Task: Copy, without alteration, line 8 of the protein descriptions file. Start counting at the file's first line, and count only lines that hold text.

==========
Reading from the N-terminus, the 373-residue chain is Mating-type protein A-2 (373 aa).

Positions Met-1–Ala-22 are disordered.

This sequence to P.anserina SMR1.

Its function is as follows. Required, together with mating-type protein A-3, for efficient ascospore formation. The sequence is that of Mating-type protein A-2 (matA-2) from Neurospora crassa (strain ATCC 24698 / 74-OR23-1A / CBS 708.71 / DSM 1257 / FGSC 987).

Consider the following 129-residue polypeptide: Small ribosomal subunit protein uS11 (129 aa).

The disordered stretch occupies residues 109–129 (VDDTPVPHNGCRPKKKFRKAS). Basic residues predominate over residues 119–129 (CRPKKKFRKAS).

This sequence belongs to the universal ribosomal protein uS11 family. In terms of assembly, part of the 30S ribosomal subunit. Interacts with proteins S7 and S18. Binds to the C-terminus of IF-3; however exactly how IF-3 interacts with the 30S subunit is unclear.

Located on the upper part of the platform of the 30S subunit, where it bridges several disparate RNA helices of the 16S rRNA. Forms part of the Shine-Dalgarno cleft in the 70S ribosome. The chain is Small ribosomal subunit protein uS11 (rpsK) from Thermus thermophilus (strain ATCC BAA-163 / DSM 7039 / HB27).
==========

Located on the upper part of the platform of the 30S subunit, where it bridges several disparate RNA helices of the 16S rRNA. Forms part of the Shine-Dalgarno cleft in the 70S ribosome. The chain is Small ribosomal subunit protein uS11 (rpsK) from Thermus thermophilus (strain ATCC BAA-163 / DSM 7039 / HB27).